The activities of the House Un-American Activities Committee must seem like ancient history to younger audiences, probably even a lot of older ones too.
Yet witch-hunts, fundamentalist lunacy and personal vengeance remain all too starkly alive in many aspects of the modern world.
Still, by choosing The Crucible – one of the American exam texts set to disappear from the school syllabus allegedly at the behest of British-literature-loving former Education Secretary Michael Gove - Playhouse artistic director James Brining could be accused perhaps of playing a little safe.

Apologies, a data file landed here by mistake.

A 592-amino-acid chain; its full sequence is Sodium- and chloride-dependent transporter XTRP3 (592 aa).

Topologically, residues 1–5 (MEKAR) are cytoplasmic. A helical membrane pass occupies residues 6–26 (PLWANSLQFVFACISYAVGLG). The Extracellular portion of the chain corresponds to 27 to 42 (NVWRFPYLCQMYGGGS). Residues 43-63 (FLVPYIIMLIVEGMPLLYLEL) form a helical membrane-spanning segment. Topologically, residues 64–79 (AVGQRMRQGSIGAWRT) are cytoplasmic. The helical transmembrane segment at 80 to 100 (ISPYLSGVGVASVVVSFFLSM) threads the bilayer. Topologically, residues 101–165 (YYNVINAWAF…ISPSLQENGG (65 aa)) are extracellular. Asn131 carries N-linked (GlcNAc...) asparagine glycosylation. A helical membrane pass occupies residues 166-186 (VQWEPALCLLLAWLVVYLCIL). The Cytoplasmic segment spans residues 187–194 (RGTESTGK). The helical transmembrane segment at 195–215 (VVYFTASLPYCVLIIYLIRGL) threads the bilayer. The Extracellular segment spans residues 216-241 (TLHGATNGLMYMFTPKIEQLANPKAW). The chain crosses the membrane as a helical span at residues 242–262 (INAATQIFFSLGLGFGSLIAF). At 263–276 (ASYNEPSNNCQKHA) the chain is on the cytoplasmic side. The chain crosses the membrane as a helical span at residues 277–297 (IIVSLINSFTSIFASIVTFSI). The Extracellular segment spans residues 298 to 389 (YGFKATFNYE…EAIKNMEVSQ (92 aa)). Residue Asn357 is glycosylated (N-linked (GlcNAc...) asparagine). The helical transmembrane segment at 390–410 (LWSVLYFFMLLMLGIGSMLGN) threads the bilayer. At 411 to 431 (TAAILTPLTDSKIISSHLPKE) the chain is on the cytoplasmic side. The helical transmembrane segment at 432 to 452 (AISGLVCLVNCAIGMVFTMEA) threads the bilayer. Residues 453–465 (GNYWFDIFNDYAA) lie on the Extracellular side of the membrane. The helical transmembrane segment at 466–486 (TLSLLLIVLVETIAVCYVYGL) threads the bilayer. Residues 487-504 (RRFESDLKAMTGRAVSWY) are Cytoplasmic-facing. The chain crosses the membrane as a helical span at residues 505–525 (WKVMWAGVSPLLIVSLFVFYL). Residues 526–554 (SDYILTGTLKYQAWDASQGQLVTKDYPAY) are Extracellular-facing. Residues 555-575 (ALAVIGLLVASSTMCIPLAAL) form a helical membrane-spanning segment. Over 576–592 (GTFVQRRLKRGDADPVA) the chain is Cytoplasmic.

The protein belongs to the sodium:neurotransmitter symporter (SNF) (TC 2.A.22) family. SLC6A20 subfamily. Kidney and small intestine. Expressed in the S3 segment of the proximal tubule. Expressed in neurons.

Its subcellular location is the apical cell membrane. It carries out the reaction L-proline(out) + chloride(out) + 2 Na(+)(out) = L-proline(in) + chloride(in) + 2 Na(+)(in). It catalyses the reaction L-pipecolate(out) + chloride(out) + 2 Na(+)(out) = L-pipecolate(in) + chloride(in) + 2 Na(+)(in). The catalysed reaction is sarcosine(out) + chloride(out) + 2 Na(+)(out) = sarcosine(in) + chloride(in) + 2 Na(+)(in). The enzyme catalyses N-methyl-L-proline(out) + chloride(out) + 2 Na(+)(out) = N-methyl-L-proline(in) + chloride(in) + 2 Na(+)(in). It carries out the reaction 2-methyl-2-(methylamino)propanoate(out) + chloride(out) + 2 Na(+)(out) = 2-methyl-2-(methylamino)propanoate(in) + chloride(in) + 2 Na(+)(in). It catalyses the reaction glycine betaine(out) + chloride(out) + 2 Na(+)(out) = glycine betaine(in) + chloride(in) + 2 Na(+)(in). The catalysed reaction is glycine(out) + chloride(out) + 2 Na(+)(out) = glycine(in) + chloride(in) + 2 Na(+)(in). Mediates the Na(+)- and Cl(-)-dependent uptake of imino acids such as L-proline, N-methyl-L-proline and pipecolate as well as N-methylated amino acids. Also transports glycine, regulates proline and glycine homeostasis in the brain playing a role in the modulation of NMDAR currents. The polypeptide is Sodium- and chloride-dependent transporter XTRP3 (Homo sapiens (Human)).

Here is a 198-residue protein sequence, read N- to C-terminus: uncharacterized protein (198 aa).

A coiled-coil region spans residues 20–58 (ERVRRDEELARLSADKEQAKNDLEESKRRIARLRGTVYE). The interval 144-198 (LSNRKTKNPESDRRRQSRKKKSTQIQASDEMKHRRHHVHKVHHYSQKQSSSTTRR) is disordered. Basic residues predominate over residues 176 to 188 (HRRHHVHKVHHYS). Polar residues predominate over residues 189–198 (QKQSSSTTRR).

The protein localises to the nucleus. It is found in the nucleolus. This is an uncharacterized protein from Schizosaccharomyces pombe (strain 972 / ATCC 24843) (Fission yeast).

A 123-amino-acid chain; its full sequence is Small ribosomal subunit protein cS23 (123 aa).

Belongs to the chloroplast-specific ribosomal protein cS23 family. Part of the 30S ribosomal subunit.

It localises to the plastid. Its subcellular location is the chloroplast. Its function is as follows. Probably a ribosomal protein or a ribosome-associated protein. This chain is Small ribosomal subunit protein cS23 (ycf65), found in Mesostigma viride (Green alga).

And as the opening scene of Arthur Miller's McCarthy-era classic played out disjointedly in the cavernous surroundings it seemed like it might be a night of missed opportunity.
But the play is zapped into life by the presence of Martin Marquez's John Proctor and Daniel Poyser’s Reverend Hale.
The two men begin their slow dance towards mutual understanding around the bedside of the comatose daughter of a disappointingly ponderous and muffled Reverend Parris. The finest scenes however are those involving Proctor and his wife Elizabeth played by an ethereal Susie Trayling.
At the end of the first act as she is led away in chains it is hard not to feel fury and fear at Salem's descent into collective madness.
In the second half when Elizabeth chooses to lie rather than betray her husband we are again witness to horror as the vestiges of love and humanity are crushed beneath a juggernaut of state-sponsored hysteria.
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